Ladybug, Brad Pitt’s character in the David Leitch action movie Bullet Train, is an ex-ex-assassin who’s decided to return to the biz, which lands him on one hell of a ride aboard a high-speed, Kyoto-bound train in Japan. While we never learn where, exactly, Ladybug is from, his incredibly hip workwear suit, dark-rimmed glasses, and cheeky bucket hat make it seem like he stepped out of a menswear blog and onto a train platform in Tokyo.
For costume designer Sarah Evelyn, the movie—which just topped the box office for a second week in a row—was among her first back after Hollywood’s high-COVID lockdown, which brought“a certain intensity to the environment [and] the need for fun and exploration and doing something risky and taking big swings.” She started out by reading the Kōtarō Isaka novel the film is based on, imagining what people might wear in “a Japanese retro-futuristic situation.”
“Our first meeting that we had, David, and Brad, I feel like we really workshopped this character and right off the bat,” said Evelyn, speaking from the set of another Leitch project in Australia. One crucial detail came from their star. “Honestly, it was Brad who was like, ‘I want to be wearing a bucket hat. I want to [look] like I had retired and I was on a dock fishing.’” (One could interpret this to say as much about where Brad’s head has been at as it does Ladybug’s.)
They tried out all sorts of different hat silhouettes, glasses frames, and jackets, and talked color and composition: “‘Was it going to be a coach’s jacket? Was it going to be a work jacket?’ Brad is very design leaning, just in terms of design as an intellectual and really creative process,” Evelyn recalled. “The best thing you can get from a collaboration is an education. He’s very studied in all sorts of different aesthetics so I [got] to access, kind of tap into, his knowledge.”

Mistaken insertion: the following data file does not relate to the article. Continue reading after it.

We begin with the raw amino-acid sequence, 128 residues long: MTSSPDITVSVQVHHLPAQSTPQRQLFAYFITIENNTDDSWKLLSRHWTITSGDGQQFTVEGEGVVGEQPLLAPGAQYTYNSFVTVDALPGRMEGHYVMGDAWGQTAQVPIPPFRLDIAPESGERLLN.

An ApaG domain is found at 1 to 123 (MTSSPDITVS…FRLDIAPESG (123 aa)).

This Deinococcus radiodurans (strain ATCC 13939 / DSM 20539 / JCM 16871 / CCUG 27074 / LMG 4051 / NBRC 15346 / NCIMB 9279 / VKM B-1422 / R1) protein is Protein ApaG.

Pitt had the idea that his character would have a bit of Columbo in him, this “idea that you wouldn’t take him seriously and you wouldn’t necessarily think he was dangerous, and that gives him an edge [regarding his] character’s own relationship to danger and violence.”
They landed on a custom bucket hat—in “light beige, narrow-wale corduroy”—with a classic work jacket and matching pants in deep green twill Underneath the jacket was a custom T-shirt “from our fictional fishing store, which was called ‘Master Baiters.’”